Having said that, there's an argument that B&W photography is well advised
    to remain purely an emulsion technology. Don't know as I've an opinion on
    the matter, though I may yet get my lazy butt outa my computer chair and
    get mine up and running again.

    I think what can be said is that if you are going to soup your film, you
    oughta give emulsion printing a good go as well. You think that what
    you've done is fascinating, if you haven't watched a print come up in the
    developer, you have missed one of the most special experiences in
    photography!!!

    If you are going to mess about with different films, developers,
    time/temperatures, agitations, rinses, yadayadayada, you should have the
    chance to explore the complimenting technology of the print as well.

    Ever tried solarizing a print? How exhausted does your Dektol have to be to
    really work well (newfangled solarization products are cheating!!!). Is
    light source an issue. And then there is the entire business of print
    tonality to explore. It's a very rich area of exploration, as its been
    around a long time, and it makes fotoslop into a kids toy in comparison.

    You wanna really do something? Make your own paper! Crafting an emulsion
    print is a real art form, and one that appears to be on its way out....

    Bill Tallman
     
    William D. Tallman, May 6, 2004
    #12
  13. Jim Hutchison

    Peter Irwin Guest

    The green filter should actually darken red blemishes.
    If you need to lighten red, you can try an extended red
    film such as Ilford SFX 200 or Kodak Technical Pan.
    It used to be common to take pictures of men with ortho
    film (which has no red response) because rendering the
    red of the skin as dark was interpreted as masculine.

    If you are shooting under photofloods or 3200K studio lights,
    you may want a yellow-green filter such as a Wratten 11(X1)
    or 13 (X2). Incandescent light contains a lot of red
    and so the red will appear rather light in the photograph
    if a filter is not used. When you shoot candids under normal
    houshold incandescent light, you can't afford a two stop
    loss from an X1 filter, but with photofloods and 400 speed
    film (and maybe even 125 speed) you probably will have enough
    light to spare. It is good to have a bit of practice playing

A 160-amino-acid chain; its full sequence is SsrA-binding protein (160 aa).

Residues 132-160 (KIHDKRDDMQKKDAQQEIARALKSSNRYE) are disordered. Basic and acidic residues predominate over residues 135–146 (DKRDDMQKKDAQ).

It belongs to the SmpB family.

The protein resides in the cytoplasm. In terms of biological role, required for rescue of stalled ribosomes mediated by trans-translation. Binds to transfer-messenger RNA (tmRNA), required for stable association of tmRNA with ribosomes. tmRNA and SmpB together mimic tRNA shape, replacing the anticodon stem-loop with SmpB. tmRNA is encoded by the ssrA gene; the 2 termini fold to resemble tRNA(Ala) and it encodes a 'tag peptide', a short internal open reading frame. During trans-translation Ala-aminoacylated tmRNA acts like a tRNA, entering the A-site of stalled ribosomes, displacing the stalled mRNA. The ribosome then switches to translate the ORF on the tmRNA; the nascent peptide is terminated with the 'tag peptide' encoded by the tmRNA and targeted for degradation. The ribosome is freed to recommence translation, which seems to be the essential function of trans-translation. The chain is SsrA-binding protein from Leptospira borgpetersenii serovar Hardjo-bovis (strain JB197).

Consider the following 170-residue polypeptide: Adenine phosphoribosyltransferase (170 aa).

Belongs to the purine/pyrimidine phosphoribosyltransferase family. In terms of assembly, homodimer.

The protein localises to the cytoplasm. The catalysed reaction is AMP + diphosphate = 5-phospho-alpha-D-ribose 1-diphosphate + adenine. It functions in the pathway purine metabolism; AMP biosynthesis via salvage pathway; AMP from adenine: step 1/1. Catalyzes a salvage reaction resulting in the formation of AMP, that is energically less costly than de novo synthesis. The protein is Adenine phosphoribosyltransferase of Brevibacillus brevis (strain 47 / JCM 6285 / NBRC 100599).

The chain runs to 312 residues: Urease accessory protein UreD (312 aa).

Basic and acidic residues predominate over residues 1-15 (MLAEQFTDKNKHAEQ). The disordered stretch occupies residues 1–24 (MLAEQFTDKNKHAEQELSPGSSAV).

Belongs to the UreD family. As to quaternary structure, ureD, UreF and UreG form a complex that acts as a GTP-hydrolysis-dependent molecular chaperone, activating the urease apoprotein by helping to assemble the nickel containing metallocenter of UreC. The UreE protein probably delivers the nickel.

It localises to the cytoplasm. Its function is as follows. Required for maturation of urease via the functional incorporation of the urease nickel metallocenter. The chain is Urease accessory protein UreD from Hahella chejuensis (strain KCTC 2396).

around with different filters and films so that you can see
    what the various combinations do.

    Peter.
     
    Peter Irwin, May 6, 2004
    #13
  14. Jim Hutchison

    Peter Irwin Guest

    It is quite amazing. I can remember the first print I did when
    I was a kid (I think I still have it somewhere), and watching
    a print develop still seems rather magical. Watching a print
    re-appear in the toner after bleaching is pretty special too.

    Peter.
     
    Peter Irwin, May 6, 2004
    #14
  15. Jim Hutchison

    Lionel Guest

    Yep. ISO 3200 is very fast, especially for film. The trick is to use it
    for shots that look good with a lot of grain. ;)
     
    Lionel, May 6, 2004
    #15
  16. If you don't mind a little heresy I suggest trying color negative film.
    You can try filter effects after you scan it in. I have a discussion
    on this in the tips section of my web page.
     
    Robert Feinman, May 6, 2004
    #16
  17. Good lord! Right you are! I cannot imagine what I was thinking when I
    typed that response. Must have been a really bad senior moment!

    Thanks for the correction, and I shall recheck the automatic brain engage
    function... LOL!!!!

    Bill Tallman
     
    William D. Tallman, May 6, 2004
    #17
  18. Second attempt at developing B+W.

    http://www.jamesphotography.ca/sword.jpg
    http://www.jamesphotography.ca/birdfeeder.jpg

    Ilford Delta Pro 100 ISO, scanned on a Minolta Scan Dual III.



    I didn't know how easy it could be...




    jim h


    ~~~~~~~~~~~~~~~~~~~~~~~~~~~~~~~~~~~~~~~~~~~~~~~~

    http://www.jamesphotography.ca

    -free downloads
    -prize for every 1,000th visitor
    -scanning service

    Even a bit of humour...
     
    Jim Hutchison, May 6, 2004
    #18

  19. I've only invested $50 so far - a darkroom is out of the question
    right now!

    But ya, someday I will...
    jim h


    ~~~~~~~~~~~~~~~~~~~~~~~~~~~~~~~~~~~~~~~~~~~~~~~~

    http://www.jamesphotography.ca

    -free downloads
    -prize for every 1,000th visitor
    -scanning service

    Even a bit of humour...
     
    Jim Hutchison, May 6, 2004
    #19
  20. Thanks everyone for your feedback. I did another roll (ISO 100 this
    time)... Ended up under another subject though. "B&W development:
    second try..." with some links.





    jim h


    ~~~~~~~~~~~~~~~~~~~~~~~~~~~~~~~~~~~~~~~~~~~~~~~~

    http://www.jamesphotography.ca

    -free downloads
    -prize for every 1,000th visitor
    -scanning service

    Even a bit of humour...
     
    Jim Hutchison, May 6, 2004
    #20